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Cause and effect

There’s one irrefutable axiom of science that applies to life in so many ways, and that’s Sir Isaac Newton’s third law of motion – "For every action there is an equal and opposite reaction."

Put on a pair of inline skates and throw a baseball, and the ball will go forwards, while your body moves backwards. Step onto a boat from a dock too slowly and see what kind of reaction happens when you shift your weight from a solid dock to a moveable object. Something always has to give.

When we move, the energy we expend pushing our foot down onto the ground bounces back to us, allowing us to walk, run and jump. When we lean against a wall, a well-designed wall will lean back.

Action and reaction. Cause and effect.

Newton’s laws have withstood scientific scrutiny for more than 300 years, and yet we still refuse to acknowledge that they apply to everything we do.

For example, few people would have connected the tuna sandwich they had for lunch with a recent report by Dalhousie University researchers that the ocean’s large fish, including tuna, are disappearing.

People don’t connect the gas they burn driving to work with global warming, air pollution, growing asthma rates, and a pair of devastating wars in Iraq – Deputy Defense Secretary Paul Wolfowitz admitted as much on a recent trip to Asia.

People don’t link the steaks on their barbecues to water pollution, the steady market devaluation of grain and other animal feed stocks on the global market, the destruction of the Amazon rainforest, and billions of tax dollars either spent or remitted as farm subsidies.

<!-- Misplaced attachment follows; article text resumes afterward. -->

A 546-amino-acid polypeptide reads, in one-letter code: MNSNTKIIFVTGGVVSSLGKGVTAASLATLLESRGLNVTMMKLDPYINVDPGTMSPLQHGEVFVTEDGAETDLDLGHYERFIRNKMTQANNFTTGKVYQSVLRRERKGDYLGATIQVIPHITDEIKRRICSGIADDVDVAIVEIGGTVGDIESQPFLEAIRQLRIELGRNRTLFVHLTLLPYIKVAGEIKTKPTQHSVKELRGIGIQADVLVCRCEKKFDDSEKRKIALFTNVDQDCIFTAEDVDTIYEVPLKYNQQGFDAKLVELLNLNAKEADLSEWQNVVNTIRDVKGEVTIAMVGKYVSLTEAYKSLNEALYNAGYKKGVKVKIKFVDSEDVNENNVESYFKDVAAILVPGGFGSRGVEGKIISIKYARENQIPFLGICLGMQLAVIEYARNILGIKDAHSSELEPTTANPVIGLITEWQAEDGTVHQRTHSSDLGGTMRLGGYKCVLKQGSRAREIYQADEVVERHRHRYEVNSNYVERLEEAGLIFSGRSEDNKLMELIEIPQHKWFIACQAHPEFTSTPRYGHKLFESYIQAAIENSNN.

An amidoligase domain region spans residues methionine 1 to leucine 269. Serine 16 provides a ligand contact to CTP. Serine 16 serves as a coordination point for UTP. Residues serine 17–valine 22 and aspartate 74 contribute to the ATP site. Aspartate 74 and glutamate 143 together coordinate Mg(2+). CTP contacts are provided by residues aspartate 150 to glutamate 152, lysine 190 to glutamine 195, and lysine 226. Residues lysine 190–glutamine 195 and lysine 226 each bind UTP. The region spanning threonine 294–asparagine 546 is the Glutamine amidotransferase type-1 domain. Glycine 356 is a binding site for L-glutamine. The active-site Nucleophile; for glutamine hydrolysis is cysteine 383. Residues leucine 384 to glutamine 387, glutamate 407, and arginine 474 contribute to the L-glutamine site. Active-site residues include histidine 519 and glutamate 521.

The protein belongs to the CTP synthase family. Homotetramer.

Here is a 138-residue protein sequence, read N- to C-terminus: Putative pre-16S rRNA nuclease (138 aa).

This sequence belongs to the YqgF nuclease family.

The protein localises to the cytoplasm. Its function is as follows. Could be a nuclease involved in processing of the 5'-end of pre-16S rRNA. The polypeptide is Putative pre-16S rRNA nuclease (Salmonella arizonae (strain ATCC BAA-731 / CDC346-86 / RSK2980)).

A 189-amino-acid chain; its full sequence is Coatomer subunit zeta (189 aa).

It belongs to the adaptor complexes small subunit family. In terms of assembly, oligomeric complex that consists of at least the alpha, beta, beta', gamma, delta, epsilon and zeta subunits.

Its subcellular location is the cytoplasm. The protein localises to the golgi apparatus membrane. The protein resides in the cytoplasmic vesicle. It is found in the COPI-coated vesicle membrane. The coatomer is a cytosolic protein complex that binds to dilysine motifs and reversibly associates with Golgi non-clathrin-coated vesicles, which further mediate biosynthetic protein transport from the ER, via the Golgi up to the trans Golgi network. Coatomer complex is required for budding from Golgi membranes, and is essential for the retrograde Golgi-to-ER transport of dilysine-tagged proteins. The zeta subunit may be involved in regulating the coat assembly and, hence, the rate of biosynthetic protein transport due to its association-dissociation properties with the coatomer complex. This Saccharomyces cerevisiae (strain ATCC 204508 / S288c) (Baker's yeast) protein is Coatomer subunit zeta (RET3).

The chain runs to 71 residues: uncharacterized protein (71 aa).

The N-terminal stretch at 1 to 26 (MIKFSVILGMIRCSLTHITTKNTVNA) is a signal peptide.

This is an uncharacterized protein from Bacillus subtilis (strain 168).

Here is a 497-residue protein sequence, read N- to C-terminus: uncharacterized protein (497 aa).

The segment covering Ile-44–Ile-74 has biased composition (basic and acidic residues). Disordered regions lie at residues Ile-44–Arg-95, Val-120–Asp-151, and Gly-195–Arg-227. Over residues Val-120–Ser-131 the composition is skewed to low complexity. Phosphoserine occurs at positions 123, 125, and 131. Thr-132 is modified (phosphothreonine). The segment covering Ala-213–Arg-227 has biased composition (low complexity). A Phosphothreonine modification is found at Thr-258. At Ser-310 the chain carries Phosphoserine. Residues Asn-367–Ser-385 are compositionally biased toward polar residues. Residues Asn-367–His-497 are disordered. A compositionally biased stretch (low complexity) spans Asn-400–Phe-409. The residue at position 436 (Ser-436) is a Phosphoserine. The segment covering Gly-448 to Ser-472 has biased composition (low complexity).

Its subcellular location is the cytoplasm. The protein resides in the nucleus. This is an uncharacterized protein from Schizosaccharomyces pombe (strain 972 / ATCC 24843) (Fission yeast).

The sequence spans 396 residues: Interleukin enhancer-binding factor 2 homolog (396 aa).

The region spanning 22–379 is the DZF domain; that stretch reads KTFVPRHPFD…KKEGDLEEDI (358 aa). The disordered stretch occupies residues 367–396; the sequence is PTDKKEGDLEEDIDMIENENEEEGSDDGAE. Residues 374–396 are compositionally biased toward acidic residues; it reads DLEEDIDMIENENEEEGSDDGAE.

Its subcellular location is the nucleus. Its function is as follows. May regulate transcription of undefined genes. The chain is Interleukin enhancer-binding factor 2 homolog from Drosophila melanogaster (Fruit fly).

Without subsidies and government turning a blind eye to the environment, how else would you explain the fact that a pound of ground beef costs less than a pound of soy burgers, when a cow eats about 90 pounds of grain, including 40 pounds of soybeans, each and every day for up to three years? In addition, it’s estimated that it takes about 10,000 litres of water to produce one pound of beef, between 15 and 50 times more than is required to produce a pound of soybeans. A quarter of all developed land is currently used for livestock production, a fraction of which could feed the world if it were used to grow beans and vegetables.

A corollary to Newton’s third law of motion is the "free lunch" principle, whereby there is no such thing as a free lunch. This is action and reaction on a social and economic scale; nobody picks up the tab without expecting something in return, and nothing – nothing – is ever as cheap or as free as it appears.

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